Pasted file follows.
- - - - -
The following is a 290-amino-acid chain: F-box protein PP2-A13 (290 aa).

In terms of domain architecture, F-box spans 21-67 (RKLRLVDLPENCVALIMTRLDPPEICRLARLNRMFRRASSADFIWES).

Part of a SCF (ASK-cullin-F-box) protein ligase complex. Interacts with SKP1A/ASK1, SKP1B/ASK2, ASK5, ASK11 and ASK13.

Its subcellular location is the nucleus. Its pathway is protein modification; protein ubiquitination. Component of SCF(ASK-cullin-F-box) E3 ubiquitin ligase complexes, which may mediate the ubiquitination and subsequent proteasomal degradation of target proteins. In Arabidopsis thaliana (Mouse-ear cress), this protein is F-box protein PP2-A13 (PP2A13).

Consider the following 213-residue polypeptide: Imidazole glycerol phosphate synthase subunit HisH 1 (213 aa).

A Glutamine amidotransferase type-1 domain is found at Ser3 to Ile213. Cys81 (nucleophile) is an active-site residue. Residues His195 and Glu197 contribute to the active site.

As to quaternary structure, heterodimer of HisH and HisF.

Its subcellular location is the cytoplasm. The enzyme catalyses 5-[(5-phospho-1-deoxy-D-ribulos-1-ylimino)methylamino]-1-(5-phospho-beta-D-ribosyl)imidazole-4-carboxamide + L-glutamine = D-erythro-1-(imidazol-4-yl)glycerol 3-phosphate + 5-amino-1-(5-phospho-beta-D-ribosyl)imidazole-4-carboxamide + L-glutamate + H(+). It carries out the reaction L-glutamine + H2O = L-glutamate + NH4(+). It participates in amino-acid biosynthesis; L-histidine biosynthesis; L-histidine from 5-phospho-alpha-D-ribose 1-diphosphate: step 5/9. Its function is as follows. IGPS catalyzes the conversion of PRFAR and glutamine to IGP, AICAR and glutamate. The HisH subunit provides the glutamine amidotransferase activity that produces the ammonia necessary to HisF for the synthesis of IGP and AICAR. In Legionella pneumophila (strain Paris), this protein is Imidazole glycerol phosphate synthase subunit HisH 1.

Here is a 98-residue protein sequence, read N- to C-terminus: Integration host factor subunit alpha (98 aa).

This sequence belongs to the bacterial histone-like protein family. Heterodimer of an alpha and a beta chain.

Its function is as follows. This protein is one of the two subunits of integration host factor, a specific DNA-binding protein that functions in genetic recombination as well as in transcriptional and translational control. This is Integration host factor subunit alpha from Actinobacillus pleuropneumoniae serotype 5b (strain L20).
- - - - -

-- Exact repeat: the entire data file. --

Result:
The following is a 290-amino-acid chain: F-box protein PP2-A13 (290 aa).

In terms of domain architecture, F-box spans 21-67 (RKLRLVDLPENCVALIMTRLDPPEICRLARLNRMFRRASSADFIWES).

Part of a SCF (ASK-cullin-F-box) protein ligase complex. Interacts with SKP1A/ASK1, SKP1B/ASK2, ASK5, ASK11 and ASK13.

Its subcellular location is the nucleus. Its pathway is protein modification; protein ubiquitination. Component of SCF(ASK-cullin-F-box) E3 ubiquitin ligase complexes, which may mediate the ubiquitination and subsequent proteasomal degradation of target proteins. In Arabidopsis thaliana (Mouse-ear cress), this protein is F-box protein PP2-A13 (PP2A13).

Consider the following 213-residue polypeptide: Imidazole glycerol phosphate synthase subunit HisH 1 (213 aa).

A Glutamine amidotransferase type-1 domain is found at Ser3 to Ile213. Cys81 (nucleophile) is an active-site residue. Residues His195 and Glu197 contribute to the active site.

As to quaternary structure, heterodimer of HisH and HisF.

Its subcellular location is the cytoplasm. The enzyme catalyses 5-[(5-phospho-1-deoxy-D-ribulos-1-ylimino)methylamino]-1-(5-phospho-beta-D-ribosyl)imidazole-4-carboxamide + L-glutamine = D-erythro-1-(imidazol-4-yl)glycerol 3-phosphate + 5-amino-1-(5-phospho-beta-D-ribosyl)imidazole-4-carboxamide + L-glutamate + H(+). It carries out the reaction L-glutamine + H2O = L-glutamate + NH4(+). It participates in amino-acid biosynthesis; L-histidine biosynthesis; L-histidine from 5-phospho-alpha-D-ribose 1-diphosphate: step 5/9. Its function is as follows. IGPS catalyzes the conversion of PRFAR and glutamine to IGP, AICAR and glutamate. The HisH subunit provides the glutamine amidotransferase activity that produces the ammonia necessary to HisF for the synthesis of IGP and AICAR. In Legionella pneumophila (strain Paris), this protein is Imidazole glycerol phosphate synthase subunit HisH 1.

Here is a 98-residue protein sequence, read N- to C-terminus: Integration host factor subunit alpha (98 aa).

This sequence belongs to the bacterial histone-like protein family. Heterodimer of an alpha and a beta chain.

Its function is as follows. This protein is one of the two subunits of integration host factor, a specific DNA-binding protein that functions in genetic recombination as well as in transcriptional and translational control. This is Integration host factor subunit alpha from Actinobacillus pleuropneumoniae serotype 5b (strain L20).